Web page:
Q: What happens to an active garnishment once bankruptcy is filed?
I filed for bankruptcy some years ago and I also had garnishment. Once the bankruptcy is filed, does the garnishment stop? And am I still liable for payments even if the bankruptcy is approved?
A: The garnishment stops and you are no longer responsible for any payments.
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At the moment you file for bankruptcy relief, regardless of Chapter, an automatic stay against any action against you or your (the Estate's) property is estopped, and usually courts say "of no legal effect".
But the key to what happens thereafter hinges upon whether the garnished funds/assets are deemed by STATE LAW (in your jurisdiction) to be collateral for a now secured garnishment indebtedness. Generally, perfected liens are not affected by a bankruptcy filing.
And (at least in PA) a garnishment is an ongoing process, so if, e.g., a bank account, the garnishment writ will reach future assets as well (there is no requirement for you to make future deposits, however).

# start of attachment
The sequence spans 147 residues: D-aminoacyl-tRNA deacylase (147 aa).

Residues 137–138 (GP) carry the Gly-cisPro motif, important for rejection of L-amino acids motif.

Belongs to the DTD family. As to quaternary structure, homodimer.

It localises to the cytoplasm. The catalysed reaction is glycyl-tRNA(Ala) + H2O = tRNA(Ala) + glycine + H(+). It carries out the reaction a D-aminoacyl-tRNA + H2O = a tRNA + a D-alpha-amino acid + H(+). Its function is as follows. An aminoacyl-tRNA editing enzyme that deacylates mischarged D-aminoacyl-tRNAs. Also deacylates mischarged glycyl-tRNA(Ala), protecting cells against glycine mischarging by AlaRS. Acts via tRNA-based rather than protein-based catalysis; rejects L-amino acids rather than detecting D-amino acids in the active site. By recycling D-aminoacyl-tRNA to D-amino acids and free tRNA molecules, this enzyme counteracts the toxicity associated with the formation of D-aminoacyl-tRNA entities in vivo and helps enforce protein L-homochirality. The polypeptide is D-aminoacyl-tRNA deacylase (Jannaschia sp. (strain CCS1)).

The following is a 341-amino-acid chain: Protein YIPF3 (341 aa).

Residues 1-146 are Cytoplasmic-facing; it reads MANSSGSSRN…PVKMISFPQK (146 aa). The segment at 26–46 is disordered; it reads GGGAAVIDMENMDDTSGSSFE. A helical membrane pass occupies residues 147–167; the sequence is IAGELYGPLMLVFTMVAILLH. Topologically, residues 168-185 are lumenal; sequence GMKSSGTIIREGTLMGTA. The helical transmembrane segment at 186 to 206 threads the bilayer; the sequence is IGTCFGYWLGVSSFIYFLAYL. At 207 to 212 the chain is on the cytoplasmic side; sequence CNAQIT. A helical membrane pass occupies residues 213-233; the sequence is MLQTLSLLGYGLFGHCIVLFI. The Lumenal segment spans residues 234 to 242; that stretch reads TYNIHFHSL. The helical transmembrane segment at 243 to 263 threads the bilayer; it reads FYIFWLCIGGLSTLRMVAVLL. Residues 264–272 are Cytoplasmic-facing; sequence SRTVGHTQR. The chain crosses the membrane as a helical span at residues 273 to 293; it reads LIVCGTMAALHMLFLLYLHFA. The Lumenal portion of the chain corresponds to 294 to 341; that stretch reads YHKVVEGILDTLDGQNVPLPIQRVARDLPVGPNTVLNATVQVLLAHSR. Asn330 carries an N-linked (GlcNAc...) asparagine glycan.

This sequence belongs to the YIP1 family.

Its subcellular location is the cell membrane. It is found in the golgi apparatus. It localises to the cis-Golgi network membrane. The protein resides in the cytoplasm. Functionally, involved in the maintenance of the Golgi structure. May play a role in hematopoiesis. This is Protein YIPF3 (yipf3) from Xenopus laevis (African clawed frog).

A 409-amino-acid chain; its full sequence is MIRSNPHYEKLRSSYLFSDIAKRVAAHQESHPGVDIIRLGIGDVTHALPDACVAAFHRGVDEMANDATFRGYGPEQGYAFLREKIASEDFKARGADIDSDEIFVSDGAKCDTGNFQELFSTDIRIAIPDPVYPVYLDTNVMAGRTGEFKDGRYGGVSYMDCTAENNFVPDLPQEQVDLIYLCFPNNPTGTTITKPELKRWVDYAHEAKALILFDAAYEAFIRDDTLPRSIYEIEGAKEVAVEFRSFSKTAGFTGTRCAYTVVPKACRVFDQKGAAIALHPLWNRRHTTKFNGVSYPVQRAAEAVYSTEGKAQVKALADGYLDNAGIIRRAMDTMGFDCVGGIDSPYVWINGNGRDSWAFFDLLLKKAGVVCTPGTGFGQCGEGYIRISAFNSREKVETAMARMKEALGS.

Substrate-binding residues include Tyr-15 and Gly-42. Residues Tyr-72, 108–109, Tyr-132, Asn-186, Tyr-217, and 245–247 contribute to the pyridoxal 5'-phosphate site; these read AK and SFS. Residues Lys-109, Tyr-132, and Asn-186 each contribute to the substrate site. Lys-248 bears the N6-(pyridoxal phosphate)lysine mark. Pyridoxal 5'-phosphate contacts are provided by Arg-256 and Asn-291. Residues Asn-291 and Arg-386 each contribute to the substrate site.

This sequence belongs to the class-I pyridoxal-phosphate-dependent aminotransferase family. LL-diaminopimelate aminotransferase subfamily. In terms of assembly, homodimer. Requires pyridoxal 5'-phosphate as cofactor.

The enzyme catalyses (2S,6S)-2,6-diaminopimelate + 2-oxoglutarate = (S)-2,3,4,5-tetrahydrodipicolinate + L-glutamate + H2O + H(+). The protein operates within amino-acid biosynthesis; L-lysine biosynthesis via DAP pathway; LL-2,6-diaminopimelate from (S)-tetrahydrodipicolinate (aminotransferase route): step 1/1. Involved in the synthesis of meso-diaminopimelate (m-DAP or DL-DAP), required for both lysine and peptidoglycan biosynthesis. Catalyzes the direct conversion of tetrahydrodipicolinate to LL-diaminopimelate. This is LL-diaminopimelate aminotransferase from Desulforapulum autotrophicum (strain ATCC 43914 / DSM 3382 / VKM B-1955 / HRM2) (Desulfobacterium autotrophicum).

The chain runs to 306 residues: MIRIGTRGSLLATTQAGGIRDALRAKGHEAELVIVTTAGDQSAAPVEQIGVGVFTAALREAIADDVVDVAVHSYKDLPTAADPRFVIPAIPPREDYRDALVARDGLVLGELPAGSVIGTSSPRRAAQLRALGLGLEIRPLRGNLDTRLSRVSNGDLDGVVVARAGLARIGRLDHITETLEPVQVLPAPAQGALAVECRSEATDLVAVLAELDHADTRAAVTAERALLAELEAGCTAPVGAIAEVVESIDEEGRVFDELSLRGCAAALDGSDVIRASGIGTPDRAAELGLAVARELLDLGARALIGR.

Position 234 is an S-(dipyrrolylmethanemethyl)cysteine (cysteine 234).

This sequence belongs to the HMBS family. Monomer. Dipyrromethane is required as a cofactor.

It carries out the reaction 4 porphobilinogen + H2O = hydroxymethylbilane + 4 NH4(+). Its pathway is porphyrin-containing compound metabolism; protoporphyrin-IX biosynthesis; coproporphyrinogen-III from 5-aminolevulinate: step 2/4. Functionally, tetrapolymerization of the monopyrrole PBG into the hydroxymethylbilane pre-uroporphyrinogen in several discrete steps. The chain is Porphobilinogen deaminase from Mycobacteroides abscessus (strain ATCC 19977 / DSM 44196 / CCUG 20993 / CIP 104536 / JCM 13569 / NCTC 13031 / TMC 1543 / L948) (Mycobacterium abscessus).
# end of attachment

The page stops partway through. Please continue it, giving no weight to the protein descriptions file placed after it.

Your best path is to confer without delay with an experienced bankruptcy attorney licensed to practice in your jurisdiction to answer these and related issues.
When you file for bankruptcy, an automatic stay immediately goes into effect. This stay halts most collection activities, including garnishments. The creditors are then prohibited from continuing with garnishment actions during the bankruptcy process. If your bankruptcy petition is approved and the debt underlying the garnishment is discharged, you are no longer liable for the payments, and the garnishment should not resume.
However, certain types of debts, such as child support, alimony, certain taxes, and student loans, may not be discharged in bankruptcy, and garnishments for these debts may continue or resume after the bankruptcy case is closed. It is important to discuss your specific situation with an attorney to understand how filing for bankruptcy would affect your garnishment and which debts would be discharged.
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